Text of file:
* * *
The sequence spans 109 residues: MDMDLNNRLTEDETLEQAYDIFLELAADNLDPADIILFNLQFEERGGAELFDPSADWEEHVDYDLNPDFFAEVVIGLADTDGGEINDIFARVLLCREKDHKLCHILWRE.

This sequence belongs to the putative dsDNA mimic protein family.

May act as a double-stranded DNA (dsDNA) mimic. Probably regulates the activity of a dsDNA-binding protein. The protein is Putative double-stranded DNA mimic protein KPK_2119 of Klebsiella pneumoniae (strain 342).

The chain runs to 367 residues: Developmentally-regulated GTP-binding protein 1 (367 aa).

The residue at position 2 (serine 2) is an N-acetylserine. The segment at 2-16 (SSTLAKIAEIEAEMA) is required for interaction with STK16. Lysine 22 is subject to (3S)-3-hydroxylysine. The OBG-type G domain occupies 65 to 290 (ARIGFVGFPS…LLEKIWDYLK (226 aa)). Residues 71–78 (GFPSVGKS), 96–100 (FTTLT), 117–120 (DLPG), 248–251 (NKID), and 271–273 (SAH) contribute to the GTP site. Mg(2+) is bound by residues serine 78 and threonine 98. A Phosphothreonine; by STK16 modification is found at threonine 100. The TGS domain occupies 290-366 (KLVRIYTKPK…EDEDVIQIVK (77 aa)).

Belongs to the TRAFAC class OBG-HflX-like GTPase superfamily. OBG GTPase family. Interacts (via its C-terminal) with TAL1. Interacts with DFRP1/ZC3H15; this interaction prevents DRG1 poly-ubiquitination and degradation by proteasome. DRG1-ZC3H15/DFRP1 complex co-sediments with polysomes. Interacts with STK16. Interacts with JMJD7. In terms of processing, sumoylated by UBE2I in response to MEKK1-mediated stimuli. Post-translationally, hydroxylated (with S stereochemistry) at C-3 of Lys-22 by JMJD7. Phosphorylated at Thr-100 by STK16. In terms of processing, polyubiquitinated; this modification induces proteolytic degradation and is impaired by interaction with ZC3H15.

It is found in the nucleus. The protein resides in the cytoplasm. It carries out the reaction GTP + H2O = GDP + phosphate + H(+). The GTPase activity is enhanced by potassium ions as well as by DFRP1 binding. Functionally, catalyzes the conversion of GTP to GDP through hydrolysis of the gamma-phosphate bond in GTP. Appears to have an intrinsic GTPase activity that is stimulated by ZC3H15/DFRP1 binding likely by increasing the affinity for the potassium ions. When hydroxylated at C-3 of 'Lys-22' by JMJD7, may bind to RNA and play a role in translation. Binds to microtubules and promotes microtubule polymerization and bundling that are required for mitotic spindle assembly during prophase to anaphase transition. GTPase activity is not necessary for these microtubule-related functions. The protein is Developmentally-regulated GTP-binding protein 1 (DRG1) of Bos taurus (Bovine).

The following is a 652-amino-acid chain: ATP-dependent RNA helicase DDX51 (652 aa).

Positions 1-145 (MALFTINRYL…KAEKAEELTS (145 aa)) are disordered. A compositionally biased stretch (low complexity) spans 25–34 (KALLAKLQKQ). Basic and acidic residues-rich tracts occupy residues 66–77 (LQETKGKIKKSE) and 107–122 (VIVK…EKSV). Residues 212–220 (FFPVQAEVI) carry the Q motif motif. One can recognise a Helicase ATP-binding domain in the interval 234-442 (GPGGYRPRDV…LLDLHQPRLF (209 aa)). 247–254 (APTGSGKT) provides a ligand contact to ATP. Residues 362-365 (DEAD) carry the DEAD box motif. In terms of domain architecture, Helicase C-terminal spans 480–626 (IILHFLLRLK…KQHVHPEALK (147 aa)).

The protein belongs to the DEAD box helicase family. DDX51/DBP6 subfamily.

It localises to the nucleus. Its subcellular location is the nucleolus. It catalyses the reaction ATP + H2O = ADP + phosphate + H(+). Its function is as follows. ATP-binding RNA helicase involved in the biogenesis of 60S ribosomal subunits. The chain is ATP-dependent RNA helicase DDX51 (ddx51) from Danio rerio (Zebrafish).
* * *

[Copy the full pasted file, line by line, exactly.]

The sequence spans 109 residues: MDMDLNNRLTEDETLEQAYDIFLELAADNLDPADIILFNLQFEERGGAELFDPSADWEEHVDYDLNPDFFAEVVIGLADTDGGEINDIFARVLLCREKDHKLCHILWRE.

This sequence belongs to the putative dsDNA mimic protein family.

May act as a double-stranded DNA (dsDNA) mimic. Probably regulates the activity of a dsDNA-binding protein. The protein is Putative double-stranded DNA mimic protein KPK_2119 of Klebsiella pneumoniae (strain 342).

The chain runs to 367 residues: Developmentally-regulated GTP-binding protein 1 (367 aa).

The residue at position 2 (serine 2) is an N-acetylserine. The segment at 2-16 (SSTLAKIAEIEAEMA) is required for interaction with STK16. Lysine 22 is subject to (3S)-3-hydroxylysine. The OBG-type G domain occupies 65 to 290 (ARIGFVGFPS…LLEKIWDYLK (226 aa)). Residues 71–78 (GFPSVGKS), 96–100 (FTTLT), 117–120 (DLPG), 248–251 (NKID), and 271–273 (SAH) contribute to the GTP site. Mg(2+) is bound by residues serine 78 and threonine 98. A Phosphothreonine; by STK16 modification is found at threonine 100. The TGS domain occupies 290-366 (KLVRIYTKPK…EDEDVIQIVK (77 aa)).

Belongs to the TRAFAC class OBG-HflX-like GTPase superfamily. OBG GTPase family. Interacts (via its C-terminal) with TAL1. Interacts with DFRP1/ZC3H15; this interaction prevents DRG1 poly-ubiquitination and degradation by proteasome. DRG1-ZC3H15/DFRP1 complex co-sediments with polysomes. Interacts with STK16. Interacts with JMJD7. In terms of processing, sumoylated by UBE2I in response to MEKK1-mediated stimuli. Post-translationally, hydroxylated (with S stereochemistry) at C-3 of Lys-22 by JMJD7. Phosphorylated at Thr-100 by STK16. In terms of processing, polyubiquitinated; this modification induces proteolytic degradation and is impaired by interaction with ZC3H15.

It is found in the nucleus. The protein resides in the cytoplasm. It carries out the reaction GTP + H2O = GDP + phosphate + H(+). The GTPase activity is enhanced by potassium ions as well as by DFRP1 binding. Functionally, catalyzes the conversion of GTP to GDP through hydrolysis of the gamma-phosphate bond in GTP. Appears to have an intrinsic GTPase activity that is stimulated by ZC3H15/DFRP1 binding likely by increasing the affinity for the potassium ions. When hydroxylated at C-3 of 'Lys-22' by JMJD7, may bind to RNA and play a role in translation. Binds to microtubules and promotes microtubule polymerization and bundling that are required for mitotic spindle assembly during prophase to anaphase transition. GTPase activity is not necessary for these microtubule-related functions. The protein is Developmentally-regulated GTP-binding protein 1 (DRG1) of Bos taurus (Bovine).

The following is a 652-amino-acid chain: ATP-dependent RNA helicase DDX51 (652 aa).

Positions 1-145 (MALFTINRYL…KAEKAEELTS (145 aa)) are disordered. A compositionally biased stretch (low complexity) spans 25–34 (KALLAKLQKQ). Basic and acidic residues-rich tracts occupy residues 66–77 (LQETKGKIKKSE) and 107–122 (VIVK…EKSV). Residues 212–220 (FFPVQAEVI) carry the Q motif motif. One can recognise a Helicase ATP-binding domain in the interval 234-442 (GPGGYRPRDV…LLDLHQPRLF (209 aa)). 247–254 (APTGSGKT) provides a ligand contact to ATP. Residues 362-365 (DEAD) carry the DEAD box motif. In terms of domain architecture, Helicase C-terminal spans 480–626 (IILHFLLRLK…KQHVHPEALK (147 aa)).

The protein belongs to the DEAD box helicase family. DDX51/DBP6 subfamily.

It localises to the nucleus. Its subcellular location is the nucleolus. It catalyses the reaction ATP + H2O = ADP + phosphate + H(+). Its function is as follows. ATP-binding RNA helicase involved in the biogenesis of 60S ribosomal subunits. The chain is ATP-dependent RNA helicase DDX51 (ddx51) from Danio rerio (Zebrafish).